"Is the case any way changed when carbonic acid, water, and nitrogenous salts disappear, and in their place, under the influence of pre-existing living protoplasm, an equivalent weight of the matter of life makes its appearance?" (p. 53).

    But here we have the words I have italicised introduced which were not in the previous statement; and these are of fundamental importance considering the tremendous conclusion he goes on to draw from them--"that the thoughts to which I am now giving utterance are the expression of molecular changes in that matter of life which is the source of our other vital phenomena." At the end of the lecture he says that "it is of little moment whether we express the phenomena of matter in terms of spirit, or the phenomena of spirit in terms of matter--each statement has a certain relative truth." But he thinks that in matters of science the materialistic terminology is in every way to be preferred.

    This is vague and unsatisfactory. It is not a mere question of terminology; but his statement that "thought is the expression of molecular change in protoplasm" is a mere begging of the whole question, both because it is absolutely unproved, and is also inconsistent with that later and clearer statement that "life is the cause of organisation"; but, if so, life must be antecedent to organisation, and can only be conceived as indissolubly connected with spirit and with thought, and with the cause of the directive energy everywhere manifested in the growth of living things.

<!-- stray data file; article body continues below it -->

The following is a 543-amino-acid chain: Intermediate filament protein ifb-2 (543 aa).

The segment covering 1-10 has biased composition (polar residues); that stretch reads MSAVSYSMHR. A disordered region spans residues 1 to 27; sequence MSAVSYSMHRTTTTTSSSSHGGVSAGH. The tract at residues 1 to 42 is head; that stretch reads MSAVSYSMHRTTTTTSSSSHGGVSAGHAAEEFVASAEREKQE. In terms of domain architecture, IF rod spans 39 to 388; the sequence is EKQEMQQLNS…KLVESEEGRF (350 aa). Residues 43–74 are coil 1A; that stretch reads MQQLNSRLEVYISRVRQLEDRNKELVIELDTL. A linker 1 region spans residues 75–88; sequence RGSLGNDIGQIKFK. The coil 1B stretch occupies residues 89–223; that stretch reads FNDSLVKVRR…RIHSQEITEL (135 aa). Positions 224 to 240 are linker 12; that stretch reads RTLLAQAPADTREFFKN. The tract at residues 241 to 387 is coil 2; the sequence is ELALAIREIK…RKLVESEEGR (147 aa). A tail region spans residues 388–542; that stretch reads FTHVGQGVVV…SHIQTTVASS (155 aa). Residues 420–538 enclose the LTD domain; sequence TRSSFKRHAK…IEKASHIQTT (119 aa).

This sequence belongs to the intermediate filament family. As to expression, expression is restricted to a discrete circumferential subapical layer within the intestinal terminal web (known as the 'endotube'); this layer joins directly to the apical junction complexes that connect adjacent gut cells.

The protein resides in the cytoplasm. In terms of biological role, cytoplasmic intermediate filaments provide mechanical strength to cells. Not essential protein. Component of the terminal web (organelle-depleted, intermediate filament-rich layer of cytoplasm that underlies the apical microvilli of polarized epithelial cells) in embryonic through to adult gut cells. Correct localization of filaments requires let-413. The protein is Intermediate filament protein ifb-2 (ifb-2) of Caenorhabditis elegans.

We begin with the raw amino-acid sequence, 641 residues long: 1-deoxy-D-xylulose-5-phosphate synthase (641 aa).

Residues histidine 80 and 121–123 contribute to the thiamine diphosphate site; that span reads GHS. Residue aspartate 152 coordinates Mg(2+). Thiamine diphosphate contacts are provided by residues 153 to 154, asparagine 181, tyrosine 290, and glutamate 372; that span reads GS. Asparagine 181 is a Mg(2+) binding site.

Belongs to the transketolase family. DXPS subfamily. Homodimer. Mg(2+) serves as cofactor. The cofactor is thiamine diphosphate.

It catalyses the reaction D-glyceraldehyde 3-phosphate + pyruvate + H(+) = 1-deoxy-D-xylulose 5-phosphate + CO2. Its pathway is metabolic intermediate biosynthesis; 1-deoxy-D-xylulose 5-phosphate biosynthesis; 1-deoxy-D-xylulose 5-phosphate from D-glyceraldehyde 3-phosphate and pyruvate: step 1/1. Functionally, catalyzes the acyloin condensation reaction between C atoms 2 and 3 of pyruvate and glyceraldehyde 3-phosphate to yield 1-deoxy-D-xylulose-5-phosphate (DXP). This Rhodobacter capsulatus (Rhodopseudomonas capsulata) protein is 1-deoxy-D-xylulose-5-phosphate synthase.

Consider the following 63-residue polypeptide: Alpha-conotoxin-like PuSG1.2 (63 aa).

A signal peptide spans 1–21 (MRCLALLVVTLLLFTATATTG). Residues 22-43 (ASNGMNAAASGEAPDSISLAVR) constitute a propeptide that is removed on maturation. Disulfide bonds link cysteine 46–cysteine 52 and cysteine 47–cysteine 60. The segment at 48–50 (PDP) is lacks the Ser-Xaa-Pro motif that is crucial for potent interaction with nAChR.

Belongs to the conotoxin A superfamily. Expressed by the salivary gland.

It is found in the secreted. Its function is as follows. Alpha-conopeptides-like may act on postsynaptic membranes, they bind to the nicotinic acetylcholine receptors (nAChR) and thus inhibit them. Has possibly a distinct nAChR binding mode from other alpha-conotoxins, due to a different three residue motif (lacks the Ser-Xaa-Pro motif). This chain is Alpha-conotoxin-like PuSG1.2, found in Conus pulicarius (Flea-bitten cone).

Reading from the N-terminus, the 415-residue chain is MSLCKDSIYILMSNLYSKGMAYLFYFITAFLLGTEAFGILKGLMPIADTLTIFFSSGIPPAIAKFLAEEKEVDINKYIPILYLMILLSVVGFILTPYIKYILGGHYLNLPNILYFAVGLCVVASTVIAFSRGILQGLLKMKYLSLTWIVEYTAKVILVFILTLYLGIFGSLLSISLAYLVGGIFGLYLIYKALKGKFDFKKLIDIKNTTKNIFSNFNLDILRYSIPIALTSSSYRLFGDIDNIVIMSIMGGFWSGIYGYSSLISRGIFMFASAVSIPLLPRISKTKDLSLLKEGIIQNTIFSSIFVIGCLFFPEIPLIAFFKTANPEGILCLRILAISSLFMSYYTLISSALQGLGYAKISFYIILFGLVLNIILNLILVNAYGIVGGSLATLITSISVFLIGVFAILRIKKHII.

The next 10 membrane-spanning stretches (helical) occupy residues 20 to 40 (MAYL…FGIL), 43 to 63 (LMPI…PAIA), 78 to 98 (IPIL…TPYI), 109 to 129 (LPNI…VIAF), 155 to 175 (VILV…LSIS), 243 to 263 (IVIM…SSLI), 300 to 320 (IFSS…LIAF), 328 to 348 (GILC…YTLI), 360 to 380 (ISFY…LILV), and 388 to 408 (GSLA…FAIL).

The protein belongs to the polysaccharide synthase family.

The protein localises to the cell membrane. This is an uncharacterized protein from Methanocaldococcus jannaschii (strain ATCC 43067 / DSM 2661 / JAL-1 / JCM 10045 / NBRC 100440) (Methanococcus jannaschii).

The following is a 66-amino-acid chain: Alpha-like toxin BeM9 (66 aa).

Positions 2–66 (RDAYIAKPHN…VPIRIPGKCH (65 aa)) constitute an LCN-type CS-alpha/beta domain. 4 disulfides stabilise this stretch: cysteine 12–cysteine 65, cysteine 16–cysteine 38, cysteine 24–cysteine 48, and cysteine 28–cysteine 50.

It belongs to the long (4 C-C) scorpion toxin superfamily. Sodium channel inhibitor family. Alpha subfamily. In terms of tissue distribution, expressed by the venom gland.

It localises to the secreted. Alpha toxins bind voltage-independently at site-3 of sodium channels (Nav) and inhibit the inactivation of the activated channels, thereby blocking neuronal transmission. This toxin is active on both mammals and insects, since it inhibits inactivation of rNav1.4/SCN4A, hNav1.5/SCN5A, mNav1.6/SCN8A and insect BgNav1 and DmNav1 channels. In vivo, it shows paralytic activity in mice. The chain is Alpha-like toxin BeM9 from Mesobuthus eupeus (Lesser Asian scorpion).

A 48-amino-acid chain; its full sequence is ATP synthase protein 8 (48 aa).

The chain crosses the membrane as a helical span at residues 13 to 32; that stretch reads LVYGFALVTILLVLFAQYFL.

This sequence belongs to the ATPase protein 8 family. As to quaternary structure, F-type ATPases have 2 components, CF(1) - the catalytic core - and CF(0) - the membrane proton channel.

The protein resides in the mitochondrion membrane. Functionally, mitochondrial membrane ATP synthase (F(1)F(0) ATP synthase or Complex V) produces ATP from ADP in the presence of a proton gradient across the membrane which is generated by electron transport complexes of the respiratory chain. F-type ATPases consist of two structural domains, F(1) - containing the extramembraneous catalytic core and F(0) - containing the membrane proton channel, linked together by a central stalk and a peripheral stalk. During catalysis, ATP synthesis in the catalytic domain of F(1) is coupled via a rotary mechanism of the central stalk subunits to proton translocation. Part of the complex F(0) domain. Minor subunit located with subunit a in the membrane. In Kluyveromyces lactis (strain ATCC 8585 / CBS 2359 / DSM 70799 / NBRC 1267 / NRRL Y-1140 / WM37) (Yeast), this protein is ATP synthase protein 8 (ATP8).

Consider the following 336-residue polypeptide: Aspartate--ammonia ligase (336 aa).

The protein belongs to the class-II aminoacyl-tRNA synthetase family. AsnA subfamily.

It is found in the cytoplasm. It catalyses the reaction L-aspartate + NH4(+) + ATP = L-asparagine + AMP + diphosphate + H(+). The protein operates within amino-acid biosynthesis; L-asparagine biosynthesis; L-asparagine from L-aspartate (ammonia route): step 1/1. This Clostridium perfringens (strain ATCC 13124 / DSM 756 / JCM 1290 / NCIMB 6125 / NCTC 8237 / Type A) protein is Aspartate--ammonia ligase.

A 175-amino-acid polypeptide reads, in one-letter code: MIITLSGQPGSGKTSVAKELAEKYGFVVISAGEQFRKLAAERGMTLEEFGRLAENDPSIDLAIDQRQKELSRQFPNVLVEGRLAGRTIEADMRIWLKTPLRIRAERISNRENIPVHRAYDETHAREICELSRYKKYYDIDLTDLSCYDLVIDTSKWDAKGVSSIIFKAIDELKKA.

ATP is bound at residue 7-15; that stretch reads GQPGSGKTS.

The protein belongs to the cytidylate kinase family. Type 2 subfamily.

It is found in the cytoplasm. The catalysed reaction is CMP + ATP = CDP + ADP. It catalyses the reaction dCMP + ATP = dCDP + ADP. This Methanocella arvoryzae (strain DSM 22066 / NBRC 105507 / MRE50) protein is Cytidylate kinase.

[[p. 10]] In the present volume I am endeavouring to arrive at a juster conception of the mystery of the Life-World than that of Professor Haeckel, and by a very different method. I shall endeavour to give a kind of bird's-eye sketch of the great life-drama in many of its broader and less-known phases, showing how they all form parts of the grand system of evolution, through adaptation to continuous changes in the outer world. I shall also endeavour to penetrate into some of the less trodden paths of nature-study, in order to exhibit the many indications that exist of the preparation of the Earth for Man from the remotest eons of geological time.